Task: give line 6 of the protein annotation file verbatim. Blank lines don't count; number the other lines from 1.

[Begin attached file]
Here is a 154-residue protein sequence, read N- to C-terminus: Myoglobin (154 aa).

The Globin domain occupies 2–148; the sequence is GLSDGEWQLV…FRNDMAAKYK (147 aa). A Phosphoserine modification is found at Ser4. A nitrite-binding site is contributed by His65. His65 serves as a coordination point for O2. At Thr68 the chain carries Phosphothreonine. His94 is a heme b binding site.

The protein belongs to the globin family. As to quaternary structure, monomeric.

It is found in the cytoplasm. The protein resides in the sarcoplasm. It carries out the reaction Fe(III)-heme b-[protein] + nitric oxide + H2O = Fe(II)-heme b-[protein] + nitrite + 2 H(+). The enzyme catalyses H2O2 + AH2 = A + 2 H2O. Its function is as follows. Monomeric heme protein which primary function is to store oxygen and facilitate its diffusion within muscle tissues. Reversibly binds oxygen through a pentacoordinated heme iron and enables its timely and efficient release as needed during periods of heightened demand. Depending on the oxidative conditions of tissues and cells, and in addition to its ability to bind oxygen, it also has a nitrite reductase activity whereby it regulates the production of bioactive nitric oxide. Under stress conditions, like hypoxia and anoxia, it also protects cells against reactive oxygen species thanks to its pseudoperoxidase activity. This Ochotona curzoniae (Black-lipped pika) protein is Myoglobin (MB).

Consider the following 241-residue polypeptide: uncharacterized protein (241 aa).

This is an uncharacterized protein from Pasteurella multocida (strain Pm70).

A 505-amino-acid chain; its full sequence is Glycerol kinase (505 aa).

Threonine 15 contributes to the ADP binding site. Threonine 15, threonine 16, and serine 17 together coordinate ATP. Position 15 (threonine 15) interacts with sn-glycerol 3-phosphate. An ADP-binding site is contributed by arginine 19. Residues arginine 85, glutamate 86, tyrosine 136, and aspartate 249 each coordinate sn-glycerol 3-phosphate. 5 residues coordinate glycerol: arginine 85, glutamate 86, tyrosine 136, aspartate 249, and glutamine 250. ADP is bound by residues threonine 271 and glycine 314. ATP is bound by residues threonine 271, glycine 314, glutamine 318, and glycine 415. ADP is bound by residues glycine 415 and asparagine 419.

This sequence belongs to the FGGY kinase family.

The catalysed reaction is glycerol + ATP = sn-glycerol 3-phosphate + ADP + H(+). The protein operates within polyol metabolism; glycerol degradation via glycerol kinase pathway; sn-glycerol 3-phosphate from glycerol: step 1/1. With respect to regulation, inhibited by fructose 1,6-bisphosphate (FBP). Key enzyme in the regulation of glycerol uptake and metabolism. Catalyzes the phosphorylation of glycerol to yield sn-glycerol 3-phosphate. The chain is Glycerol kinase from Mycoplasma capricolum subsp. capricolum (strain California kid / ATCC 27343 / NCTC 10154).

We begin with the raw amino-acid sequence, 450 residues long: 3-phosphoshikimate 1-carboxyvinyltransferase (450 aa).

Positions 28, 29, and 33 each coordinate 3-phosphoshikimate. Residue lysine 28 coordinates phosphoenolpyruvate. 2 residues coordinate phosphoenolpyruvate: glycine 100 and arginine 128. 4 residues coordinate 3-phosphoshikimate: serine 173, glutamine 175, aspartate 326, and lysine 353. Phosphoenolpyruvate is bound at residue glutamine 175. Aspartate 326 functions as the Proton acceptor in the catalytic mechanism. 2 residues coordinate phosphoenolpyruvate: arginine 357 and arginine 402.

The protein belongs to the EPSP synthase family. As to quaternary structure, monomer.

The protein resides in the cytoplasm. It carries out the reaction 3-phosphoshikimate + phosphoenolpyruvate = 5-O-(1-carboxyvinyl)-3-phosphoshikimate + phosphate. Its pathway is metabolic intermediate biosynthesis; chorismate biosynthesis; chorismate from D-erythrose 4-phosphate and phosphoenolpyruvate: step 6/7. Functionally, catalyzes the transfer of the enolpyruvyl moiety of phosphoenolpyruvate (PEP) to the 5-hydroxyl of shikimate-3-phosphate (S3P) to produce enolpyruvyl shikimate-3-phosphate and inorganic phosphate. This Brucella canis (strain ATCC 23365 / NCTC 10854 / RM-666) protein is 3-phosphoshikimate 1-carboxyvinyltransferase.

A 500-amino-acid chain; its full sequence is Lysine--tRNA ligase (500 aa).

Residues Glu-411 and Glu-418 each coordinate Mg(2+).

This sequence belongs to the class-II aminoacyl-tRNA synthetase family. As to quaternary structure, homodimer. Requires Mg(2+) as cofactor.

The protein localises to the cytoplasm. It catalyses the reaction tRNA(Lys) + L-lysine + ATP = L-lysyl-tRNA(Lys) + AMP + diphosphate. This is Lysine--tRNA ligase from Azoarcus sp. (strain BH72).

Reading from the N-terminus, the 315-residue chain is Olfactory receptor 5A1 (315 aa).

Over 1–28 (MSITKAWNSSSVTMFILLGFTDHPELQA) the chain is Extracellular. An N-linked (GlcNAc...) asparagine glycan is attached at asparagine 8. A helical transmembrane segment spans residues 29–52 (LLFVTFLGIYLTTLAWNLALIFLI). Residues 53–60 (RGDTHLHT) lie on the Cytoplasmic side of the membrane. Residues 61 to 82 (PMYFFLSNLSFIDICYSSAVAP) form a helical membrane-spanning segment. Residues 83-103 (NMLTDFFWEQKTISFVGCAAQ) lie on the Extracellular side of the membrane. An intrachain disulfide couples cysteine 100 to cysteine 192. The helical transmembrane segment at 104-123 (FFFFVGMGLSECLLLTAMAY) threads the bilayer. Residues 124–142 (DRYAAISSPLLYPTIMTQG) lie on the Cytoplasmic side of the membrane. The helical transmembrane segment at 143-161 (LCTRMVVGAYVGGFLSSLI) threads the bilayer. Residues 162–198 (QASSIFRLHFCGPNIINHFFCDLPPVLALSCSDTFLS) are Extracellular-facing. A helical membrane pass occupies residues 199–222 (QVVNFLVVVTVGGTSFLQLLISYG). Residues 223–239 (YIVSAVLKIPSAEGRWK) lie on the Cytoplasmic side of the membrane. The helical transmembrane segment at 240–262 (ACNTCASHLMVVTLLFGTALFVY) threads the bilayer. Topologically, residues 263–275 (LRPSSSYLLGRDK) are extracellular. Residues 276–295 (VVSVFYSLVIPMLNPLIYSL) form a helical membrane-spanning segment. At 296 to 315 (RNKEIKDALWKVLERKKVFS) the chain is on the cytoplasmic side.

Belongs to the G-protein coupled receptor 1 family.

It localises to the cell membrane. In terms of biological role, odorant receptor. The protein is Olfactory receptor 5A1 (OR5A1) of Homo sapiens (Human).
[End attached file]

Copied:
This is an uncharacterized protein from Pasteurella multocida (strain Pm70).